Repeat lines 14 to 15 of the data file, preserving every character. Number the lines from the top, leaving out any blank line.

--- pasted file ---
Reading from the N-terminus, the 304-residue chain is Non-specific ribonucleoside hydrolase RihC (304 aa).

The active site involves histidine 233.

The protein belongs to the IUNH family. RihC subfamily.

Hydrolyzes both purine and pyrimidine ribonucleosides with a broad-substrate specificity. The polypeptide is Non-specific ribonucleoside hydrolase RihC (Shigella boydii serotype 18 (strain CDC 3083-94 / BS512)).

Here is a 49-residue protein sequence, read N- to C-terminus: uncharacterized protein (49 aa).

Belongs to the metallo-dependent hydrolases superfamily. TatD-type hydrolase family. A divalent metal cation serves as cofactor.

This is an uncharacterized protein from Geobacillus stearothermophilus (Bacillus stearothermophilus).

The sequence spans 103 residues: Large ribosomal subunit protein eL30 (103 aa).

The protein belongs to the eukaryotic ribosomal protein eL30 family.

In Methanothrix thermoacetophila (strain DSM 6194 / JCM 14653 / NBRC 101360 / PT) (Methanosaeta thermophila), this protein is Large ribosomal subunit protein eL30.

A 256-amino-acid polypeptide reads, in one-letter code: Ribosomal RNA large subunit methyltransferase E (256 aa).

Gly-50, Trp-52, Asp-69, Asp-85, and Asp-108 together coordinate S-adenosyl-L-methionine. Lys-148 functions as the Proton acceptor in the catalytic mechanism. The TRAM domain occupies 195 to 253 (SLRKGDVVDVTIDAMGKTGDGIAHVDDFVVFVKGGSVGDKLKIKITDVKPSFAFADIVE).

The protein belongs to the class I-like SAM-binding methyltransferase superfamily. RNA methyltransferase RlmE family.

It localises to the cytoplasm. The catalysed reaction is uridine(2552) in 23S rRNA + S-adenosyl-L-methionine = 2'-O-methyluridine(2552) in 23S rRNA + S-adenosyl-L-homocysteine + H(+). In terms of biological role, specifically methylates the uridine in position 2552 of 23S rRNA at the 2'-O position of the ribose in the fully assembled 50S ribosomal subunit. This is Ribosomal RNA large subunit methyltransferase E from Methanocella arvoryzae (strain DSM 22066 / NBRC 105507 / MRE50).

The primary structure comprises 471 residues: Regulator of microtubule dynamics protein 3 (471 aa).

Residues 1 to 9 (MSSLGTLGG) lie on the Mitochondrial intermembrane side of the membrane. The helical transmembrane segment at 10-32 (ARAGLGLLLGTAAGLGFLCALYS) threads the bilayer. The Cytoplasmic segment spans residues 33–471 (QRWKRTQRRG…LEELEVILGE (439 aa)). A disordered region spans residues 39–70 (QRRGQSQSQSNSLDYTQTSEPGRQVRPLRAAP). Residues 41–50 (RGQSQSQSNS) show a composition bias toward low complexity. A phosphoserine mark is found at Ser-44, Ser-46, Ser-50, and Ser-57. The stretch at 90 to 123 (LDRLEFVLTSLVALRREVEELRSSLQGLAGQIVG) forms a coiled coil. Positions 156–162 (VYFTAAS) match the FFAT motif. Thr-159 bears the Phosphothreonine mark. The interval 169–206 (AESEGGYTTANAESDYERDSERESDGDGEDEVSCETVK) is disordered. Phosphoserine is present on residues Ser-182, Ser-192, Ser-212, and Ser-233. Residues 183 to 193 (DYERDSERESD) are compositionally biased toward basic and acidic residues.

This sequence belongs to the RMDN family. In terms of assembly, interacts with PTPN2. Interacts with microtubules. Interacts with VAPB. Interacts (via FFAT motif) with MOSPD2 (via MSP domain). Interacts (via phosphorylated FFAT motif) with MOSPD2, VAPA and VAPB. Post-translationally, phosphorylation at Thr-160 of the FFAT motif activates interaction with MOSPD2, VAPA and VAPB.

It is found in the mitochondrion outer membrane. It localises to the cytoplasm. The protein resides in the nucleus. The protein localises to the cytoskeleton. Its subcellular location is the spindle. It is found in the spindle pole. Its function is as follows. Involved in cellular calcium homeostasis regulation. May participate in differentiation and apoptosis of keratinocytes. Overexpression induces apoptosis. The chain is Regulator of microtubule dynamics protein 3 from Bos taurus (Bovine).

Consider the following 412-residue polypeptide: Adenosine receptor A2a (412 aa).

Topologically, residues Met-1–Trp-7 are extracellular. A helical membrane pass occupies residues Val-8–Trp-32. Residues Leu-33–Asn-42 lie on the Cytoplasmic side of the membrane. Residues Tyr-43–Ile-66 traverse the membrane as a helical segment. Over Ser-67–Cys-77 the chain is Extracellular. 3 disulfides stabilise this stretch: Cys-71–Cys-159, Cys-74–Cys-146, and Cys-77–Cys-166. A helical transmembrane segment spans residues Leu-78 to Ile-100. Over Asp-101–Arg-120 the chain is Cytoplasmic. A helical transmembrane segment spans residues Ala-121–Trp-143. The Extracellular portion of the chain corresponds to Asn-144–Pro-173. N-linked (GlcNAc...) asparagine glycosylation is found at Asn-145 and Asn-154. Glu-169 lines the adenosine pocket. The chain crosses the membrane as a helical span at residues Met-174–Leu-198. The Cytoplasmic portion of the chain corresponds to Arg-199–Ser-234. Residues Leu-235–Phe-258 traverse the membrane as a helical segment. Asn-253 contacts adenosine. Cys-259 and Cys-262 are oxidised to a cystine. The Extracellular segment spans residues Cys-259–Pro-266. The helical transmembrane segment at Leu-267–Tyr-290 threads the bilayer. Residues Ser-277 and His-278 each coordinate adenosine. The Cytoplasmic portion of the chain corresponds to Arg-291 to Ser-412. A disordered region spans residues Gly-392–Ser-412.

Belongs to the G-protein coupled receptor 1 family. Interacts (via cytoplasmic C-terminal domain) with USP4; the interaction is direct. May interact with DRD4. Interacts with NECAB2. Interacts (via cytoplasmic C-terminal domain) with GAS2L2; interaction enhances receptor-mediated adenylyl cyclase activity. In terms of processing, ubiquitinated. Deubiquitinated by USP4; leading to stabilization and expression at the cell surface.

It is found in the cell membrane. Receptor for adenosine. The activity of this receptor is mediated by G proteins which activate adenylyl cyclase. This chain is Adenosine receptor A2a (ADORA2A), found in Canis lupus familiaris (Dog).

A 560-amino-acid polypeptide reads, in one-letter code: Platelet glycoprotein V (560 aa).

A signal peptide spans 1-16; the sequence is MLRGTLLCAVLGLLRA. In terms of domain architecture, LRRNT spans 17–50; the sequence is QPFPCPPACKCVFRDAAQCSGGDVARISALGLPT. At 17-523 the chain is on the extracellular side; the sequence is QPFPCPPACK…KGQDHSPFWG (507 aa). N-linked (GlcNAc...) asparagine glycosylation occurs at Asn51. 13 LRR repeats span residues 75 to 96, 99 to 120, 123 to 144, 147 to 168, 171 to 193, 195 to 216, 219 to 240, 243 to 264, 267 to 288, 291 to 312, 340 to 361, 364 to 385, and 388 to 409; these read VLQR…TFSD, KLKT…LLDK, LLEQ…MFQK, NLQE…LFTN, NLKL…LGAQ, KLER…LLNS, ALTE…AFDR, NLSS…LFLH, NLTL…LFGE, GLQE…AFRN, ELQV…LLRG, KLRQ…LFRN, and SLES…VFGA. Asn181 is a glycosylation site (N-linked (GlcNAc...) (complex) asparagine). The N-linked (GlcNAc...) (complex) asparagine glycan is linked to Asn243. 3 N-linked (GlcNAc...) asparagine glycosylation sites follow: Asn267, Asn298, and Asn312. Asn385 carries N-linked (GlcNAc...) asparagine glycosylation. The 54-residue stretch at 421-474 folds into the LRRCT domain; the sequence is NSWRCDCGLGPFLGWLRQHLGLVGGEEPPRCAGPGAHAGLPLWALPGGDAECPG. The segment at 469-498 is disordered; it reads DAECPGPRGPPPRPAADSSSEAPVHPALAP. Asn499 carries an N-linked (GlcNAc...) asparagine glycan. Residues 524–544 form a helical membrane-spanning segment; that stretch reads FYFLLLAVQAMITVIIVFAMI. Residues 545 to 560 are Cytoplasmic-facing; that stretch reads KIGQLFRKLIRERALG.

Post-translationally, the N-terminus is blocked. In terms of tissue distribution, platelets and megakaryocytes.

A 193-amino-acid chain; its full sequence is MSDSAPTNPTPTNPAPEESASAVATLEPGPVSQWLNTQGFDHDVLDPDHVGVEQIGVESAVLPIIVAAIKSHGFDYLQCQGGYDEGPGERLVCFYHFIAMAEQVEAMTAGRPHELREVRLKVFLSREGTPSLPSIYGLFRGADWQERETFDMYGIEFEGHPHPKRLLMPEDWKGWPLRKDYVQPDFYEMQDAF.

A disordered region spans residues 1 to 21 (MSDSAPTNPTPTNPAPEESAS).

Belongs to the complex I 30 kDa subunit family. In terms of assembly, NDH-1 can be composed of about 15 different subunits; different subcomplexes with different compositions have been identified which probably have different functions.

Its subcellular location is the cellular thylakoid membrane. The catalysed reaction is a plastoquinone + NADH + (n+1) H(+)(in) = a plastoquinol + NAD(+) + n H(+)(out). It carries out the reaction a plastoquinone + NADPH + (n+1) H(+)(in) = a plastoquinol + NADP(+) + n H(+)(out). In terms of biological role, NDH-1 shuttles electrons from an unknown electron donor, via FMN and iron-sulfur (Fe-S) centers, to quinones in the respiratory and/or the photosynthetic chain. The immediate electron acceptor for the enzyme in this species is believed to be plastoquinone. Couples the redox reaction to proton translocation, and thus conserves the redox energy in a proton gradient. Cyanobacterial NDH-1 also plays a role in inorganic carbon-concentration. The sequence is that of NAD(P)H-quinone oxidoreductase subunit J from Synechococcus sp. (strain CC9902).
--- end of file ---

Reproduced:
It localises to the cytoplasm. The catalysed reaction is uridine(2552) in 23S rRNA + S-adenosyl-L-methionine = 2'-O-methyluridine(2552) in 23S rRNA + S-adenosyl-L-homocysteine + H(+). In terms of biological role, specifically methylates the uridine in position 2552 of 23S rRNA at the 2'-O position of the ribose in the fully assembled 50S ribosomal subunit. This is Ribosomal RNA large subunit methyltransferase E from Methanocella arvoryzae (strain DSM 22066 / NBRC 105507 / MRE50).

The primary structure comprises 471 residues: Regulator of microtubule dynamics protein 3 (471 aa).